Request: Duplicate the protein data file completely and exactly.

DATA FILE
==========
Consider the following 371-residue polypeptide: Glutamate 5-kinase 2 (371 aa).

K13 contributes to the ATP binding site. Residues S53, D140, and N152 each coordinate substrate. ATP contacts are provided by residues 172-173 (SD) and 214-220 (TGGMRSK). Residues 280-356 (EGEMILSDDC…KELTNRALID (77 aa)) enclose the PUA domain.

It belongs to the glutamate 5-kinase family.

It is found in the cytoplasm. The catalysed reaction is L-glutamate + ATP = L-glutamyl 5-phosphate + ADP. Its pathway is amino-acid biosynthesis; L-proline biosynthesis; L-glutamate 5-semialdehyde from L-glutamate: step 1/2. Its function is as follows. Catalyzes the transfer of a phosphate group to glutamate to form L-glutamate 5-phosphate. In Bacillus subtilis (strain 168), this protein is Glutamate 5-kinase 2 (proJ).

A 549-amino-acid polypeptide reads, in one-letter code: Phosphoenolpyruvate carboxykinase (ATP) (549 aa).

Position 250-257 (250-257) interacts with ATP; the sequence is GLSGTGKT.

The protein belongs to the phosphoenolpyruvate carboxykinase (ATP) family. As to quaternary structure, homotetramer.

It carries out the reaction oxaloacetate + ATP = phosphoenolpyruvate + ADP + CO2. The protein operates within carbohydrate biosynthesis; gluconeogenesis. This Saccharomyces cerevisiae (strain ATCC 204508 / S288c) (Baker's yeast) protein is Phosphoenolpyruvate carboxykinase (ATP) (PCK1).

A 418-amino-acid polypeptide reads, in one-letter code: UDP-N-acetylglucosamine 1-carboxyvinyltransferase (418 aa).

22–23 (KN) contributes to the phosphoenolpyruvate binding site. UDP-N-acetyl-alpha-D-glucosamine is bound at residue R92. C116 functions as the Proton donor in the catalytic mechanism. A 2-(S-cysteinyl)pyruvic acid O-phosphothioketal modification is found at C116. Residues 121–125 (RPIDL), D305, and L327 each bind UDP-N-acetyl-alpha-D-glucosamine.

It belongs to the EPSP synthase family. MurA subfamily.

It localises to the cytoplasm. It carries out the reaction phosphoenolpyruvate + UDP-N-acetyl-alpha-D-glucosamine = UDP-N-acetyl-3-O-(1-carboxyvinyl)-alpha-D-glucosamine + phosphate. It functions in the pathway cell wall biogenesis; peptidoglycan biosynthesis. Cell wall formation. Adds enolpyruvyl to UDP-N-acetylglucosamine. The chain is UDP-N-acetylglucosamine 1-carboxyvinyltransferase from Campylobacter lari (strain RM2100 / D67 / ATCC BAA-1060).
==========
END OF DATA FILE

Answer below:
Consider the following 371-residue polypeptide: Glutamate 5-kinase 2 (371 aa).

K13 contributes to the ATP binding site. Residues S53, D140, and N152 each coordinate substrate. ATP contacts are provided by residues 172-173 (SD) and 214-220 (TGGMRSK). Residues 280-356 (EGEMILSDDC…KELTNRALID (77 aa)) enclose the PUA domain.

It belongs to the glutamate 5-kinase family.

It is found in the cytoplasm. The catalysed reaction is L-glutamate + ATP = L-glutamyl 5-phosphate + ADP. Its pathway is amino-acid biosynthesis; L-proline biosynthesis; L-glutamate 5-semialdehyde from L-glutamate: step 1/2. Its function is as follows. Catalyzes the transfer of a phosphate group to glutamate to form L-glutamate 5-phosphate. In Bacillus subtilis (strain 168), this protein is Glutamate 5-kinase 2 (proJ).

A 549-amino-acid polypeptide reads, in one-letter code: Phosphoenolpyruvate carboxykinase (ATP) (549 aa).

Position 250-257 (250-257) interacts with ATP; the sequence is GLSGTGKT.

The protein belongs to the phosphoenolpyruvate carboxykinase (ATP) family. As to quaternary structure, homotetramer.

It carries out the reaction oxaloacetate + ATP = phosphoenolpyruvate + ADP + CO2. The protein operates within carbohydrate biosynthesis; gluconeogenesis. This Saccharomyces cerevisiae (strain ATCC 204508 / S288c) (Baker's yeast) protein is Phosphoenolpyruvate carboxykinase (ATP) (PCK1).

A 418-amino-acid polypeptide reads, in one-letter code: UDP-N-acetylglucosamine 1-carboxyvinyltransferase (418 aa).

22–23 (KN) contributes to the phosphoenolpyruvate binding site. UDP-N-acetyl-alpha-D-glucosamine is bound at residue R92. C116 functions as the Proton donor in the catalytic mechanism. A 2-(S-cysteinyl)pyruvic acid O-phosphothioketal modification is found at C116. Residues 121–125 (RPIDL), D305, and L327 each bind UDP-N-acetyl-alpha-D-glucosamine.

It belongs to the EPSP synthase family. MurA subfamily.

It localises to the cytoplasm. It carries out the reaction phosphoenolpyruvate + UDP-N-acetyl-alpha-D-glucosamine = UDP-N-acetyl-3-O-(1-carboxyvinyl)-alpha-D-glucosamine + phosphate. It functions in the pathway cell wall biogenesis; peptidoglycan biosynthesis. Cell wall formation. Adds enolpyruvyl to UDP-N-acetylglucosamine. The chain is UDP-N-acetylglucosamine 1-carboxyvinyltransferase from Campylobacter lari (strain RM2100 / D67 / ATCC BAA-1060).